(Bloomberg) — US lawmakers’ efforts to police stablecoins are gaining steam, with a key House committee preparing to consider a plan for imposing new rules as soon as next week.
Leaders of the House Financial Services Committee are eyeing July 27 to advance a bipartisan bill focused on the digital tokens, according to three people with knowledge of the proposal who asked not to be named discussing the panel’s plans. Maxine Waters, a California Democrat, and Patrick McHenry, a Republican from North Carolina, have said they’re working together to create guardrails for stablecoins, crypto assets that are typically designed to be pegged to the US dollar or other traditional currencies.
The current draft of the bill would mandate that stablecoin issuers maintain 100% reserves and bar them from lending stablecoins to customers, according to multiple people with knowledge of the bill text. Stablecoins would be known as “payment stablecoins” under the legislation, and bank and non-bank issuers would operate under the same regulations. The Federal Reserve would license any non-bank stablecoin issuers and would be responsible for monitoring those firms’ financial health, according to the people.
There would also be strict rules on the types of assets that can back stablecoins and a prohibition on commercial companies such as Walmart Inc. and Home Depot Inc., being issuers, one of the people said.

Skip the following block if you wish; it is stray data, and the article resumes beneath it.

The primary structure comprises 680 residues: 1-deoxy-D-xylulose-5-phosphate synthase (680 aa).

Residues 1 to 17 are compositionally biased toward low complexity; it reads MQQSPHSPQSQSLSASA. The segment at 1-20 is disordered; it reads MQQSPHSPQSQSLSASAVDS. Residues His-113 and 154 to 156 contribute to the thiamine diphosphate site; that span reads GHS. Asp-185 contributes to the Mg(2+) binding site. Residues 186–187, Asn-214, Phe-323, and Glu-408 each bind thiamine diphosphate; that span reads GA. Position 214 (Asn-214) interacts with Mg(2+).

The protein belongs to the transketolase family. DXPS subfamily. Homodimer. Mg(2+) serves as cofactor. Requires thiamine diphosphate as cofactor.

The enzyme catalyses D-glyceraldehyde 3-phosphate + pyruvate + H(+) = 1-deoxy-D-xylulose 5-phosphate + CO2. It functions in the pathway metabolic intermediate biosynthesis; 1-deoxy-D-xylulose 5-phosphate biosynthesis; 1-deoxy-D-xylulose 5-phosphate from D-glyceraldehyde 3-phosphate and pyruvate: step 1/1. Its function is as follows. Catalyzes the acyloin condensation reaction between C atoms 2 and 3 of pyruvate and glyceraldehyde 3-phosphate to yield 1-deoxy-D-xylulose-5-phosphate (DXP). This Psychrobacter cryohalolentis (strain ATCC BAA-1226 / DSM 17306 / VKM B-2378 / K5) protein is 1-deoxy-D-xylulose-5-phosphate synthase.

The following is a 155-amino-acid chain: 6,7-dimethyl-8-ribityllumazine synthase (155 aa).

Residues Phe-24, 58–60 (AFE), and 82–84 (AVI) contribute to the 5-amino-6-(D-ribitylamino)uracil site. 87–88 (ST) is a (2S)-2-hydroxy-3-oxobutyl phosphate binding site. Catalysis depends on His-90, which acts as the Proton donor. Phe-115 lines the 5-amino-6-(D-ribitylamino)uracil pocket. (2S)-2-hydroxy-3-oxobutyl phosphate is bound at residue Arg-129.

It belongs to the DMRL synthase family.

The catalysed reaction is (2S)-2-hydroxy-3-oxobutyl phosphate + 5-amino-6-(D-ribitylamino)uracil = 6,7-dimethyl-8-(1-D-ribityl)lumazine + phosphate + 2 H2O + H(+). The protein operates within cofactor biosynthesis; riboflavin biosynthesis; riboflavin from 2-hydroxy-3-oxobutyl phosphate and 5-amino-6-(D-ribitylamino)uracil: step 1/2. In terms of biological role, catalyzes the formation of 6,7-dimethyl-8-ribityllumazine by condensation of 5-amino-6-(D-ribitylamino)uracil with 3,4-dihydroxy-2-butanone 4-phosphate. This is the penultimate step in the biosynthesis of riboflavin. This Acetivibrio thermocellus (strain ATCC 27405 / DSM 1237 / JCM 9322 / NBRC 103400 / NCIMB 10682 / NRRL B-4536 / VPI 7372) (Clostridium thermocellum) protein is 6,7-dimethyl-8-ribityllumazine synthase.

Policymakers have been increasingly focused on stablecoins, especially given the current turmoil in the crypto markets — most notably the collapse of the popular token TerraUSD in May. That coin, also known as UST, was supposed to maintain a 1-to-1 peg to the dollar through an algorithm and trading in a related token called Luna. The model was different from other stablecoins that purport to be backed by cash and similar assets.
While the lawmakers’ offices are nearing a deal, talks are continuing and changes to provisions and timing are still possible.
The staff of Democrats on the House Financial Services Committee was briefed on the stablecoin plans Tuesday, several people familiar with the matter said. The Democratic members themselves are expected to be briefed on Wednesday and Republican members will receive an overview on July 22, just days before the planned July 27 markup.
Rep. Andy Barr, a senior member of the panel, said it’s “totally an open question” whether he and his fellow Republicans will support the bill.
If the legislation does get through the Financial Services Committee and eventually passes the House, that would likely put pressure on the Senate to act as well.
Waters’ and McHenry’s offices did not return requests for comment.
The Treasury Department has been working with lawmakers to help them craft legislation to address potential risks, including runs on stablecoin issuers, that were laid out in a report last year.
“We’ve been engaged with Congress quite a bit,” Nellie Liang, the department’s undersecretary for domestic finance, said Monday at an event in Washington, DC.
(Adds additional bill details and comment from Republican lawmaker beginning in fourth paragraph.)
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